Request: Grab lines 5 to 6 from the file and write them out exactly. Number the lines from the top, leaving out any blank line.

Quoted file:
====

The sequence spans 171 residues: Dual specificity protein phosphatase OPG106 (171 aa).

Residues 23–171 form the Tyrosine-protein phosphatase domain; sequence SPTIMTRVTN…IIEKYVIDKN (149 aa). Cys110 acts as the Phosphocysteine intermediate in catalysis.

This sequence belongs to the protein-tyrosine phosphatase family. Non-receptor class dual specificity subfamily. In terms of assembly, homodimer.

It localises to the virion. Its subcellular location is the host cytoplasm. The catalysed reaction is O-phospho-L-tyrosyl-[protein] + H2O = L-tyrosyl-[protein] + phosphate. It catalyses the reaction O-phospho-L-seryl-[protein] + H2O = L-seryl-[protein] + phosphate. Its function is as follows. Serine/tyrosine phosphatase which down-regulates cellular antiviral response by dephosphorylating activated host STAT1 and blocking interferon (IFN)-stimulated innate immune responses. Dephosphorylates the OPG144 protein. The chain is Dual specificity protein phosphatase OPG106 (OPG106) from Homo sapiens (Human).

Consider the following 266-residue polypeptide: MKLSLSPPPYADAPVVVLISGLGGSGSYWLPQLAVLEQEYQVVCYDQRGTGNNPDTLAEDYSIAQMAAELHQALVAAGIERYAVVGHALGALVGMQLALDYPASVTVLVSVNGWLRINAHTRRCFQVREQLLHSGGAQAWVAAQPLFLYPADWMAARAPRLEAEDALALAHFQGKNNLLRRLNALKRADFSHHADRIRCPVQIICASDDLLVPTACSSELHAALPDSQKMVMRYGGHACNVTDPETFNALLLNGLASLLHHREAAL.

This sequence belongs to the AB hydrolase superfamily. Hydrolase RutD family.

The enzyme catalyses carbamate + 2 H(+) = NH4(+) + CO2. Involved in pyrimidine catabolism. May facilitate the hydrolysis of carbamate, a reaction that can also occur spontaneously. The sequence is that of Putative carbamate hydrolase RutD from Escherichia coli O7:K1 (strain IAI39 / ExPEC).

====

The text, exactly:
Consider the following 266-residue polypeptide: MKLSLSPPPYADAPVVVLISGLGGSGSYWLPQLAVLEQEYQVVCYDQRGTGNNPDTLAEDYSIAQMAAELHQALVAAGIERYAVVGHALGALVGMQLALDYPASVTVLVSVNGWLRINAHTRRCFQVREQLLHSGGAQAWVAAQPLFLYPADWMAARAPRLEAEDALALAHFQGKNNLLRRLNALKRADFSHHADRIRCPVQIICASDDLLVPTACSSELHAALPDSQKMVMRYGGHACNVTDPETFNALLLNGLASLLHHREAAL.

This sequence belongs to the AB hydrolase superfamily. Hydrolase RutD family.